I’m still working as a Behavioral Interventionist, twice a week. Sometimes, working with the kids make me so happy like nothing else.

I’m still leading at Young Life, and it’s an amazing community. It gives back way more than I pour into it. It encourages me so much.

I’m still leading at Rappers Without Borders, and our execs are amazing this year. I’m learning so much from this position.

I’m still watching anime, and I got some new perspectives. I feel like a seasoned anime water now, but I’m watching a lot of trash rn.

I’ve been slacking off on taking care of myself like running, yoga, and stuff like that. Stopped drinking beer every night.

Started out a bit depressed (classic) but doing well now.

Church is something I take for granted all too often. It’s the body.

I had an interview with the school board for a student support position. Kind of anxious about the results but, God is good and He is for me.

I recently had to research for kitchenware and vacuums to purchase on Amazon. It’s really not all that different from looking at phones, cameras, or any other consumer goods.

Physical touch was more important than I had realized, and it brought on a lot of healing.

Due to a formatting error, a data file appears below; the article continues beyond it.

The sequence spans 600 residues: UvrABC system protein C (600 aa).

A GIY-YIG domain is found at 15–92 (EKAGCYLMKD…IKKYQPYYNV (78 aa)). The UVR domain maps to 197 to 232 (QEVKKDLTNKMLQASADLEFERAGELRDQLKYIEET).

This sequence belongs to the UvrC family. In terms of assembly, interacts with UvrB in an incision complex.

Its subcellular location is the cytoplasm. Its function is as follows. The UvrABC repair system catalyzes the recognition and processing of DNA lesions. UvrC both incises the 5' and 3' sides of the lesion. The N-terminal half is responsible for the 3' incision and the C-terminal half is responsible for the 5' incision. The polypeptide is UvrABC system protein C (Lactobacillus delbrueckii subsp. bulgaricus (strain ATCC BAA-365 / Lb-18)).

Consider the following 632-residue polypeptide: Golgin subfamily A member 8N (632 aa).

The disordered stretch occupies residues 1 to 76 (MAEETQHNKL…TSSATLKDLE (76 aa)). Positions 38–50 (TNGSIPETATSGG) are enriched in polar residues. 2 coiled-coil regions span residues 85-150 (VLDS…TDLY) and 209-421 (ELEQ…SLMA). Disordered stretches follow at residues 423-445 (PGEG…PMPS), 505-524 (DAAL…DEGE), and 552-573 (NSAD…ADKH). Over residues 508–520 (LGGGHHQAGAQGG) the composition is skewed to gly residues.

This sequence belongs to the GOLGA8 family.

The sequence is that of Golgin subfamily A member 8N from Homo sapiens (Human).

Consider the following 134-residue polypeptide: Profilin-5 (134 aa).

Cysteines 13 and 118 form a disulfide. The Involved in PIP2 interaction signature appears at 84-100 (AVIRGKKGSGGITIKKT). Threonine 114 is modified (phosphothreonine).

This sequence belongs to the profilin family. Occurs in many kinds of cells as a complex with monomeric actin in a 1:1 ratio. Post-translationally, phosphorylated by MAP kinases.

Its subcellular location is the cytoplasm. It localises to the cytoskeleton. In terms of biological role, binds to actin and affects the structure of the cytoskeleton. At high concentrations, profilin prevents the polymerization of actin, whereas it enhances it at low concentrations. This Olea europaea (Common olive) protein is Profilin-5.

I’m pretty bad at the ‘business’ side of things, whether it be networking, professional development, and ‘stuff like that’.

Maybe I should cut my hair (it’s pretty long, if you haven’t seen me irl).

I said that I would finally learn a street dance this year but…

My producing definitely pulled back to being a hobby.

This isn’t to be negative, but I could be a much, much better person. I recognize some of the areas to grow in, but then I’d have to acknowledge being blind to so many others. I want to be “transformed by the renewing of my mind”. I want lead a Christ-centred life. If anything though, I do have this desire and I know it is good, and I know my faith in God makes me righteous in Him. And in Him is my identity.

I am lazy. I give up too easily. I get frustrated and upset quickly. I’m not good at communicating. And these are all too embarrassingly transparent. Everyone around me knows. How I made it this far I don’t know. Or… no, I do know. And it’s all too clear. I have to remember this, and walk in boldness.

Thank you to everyone in my life who inspire me, teach me, encourage me, support me, help me, heal me, build into me, lets me build into them, lets me heal them, let’s me help them, let’s me support them, let’s me encourage them, lets me teach them, lets me inspire them, and lets me share Christ with them.

Update is over, for now. As Chris likes to tell me, thoughts are an ever evolving process.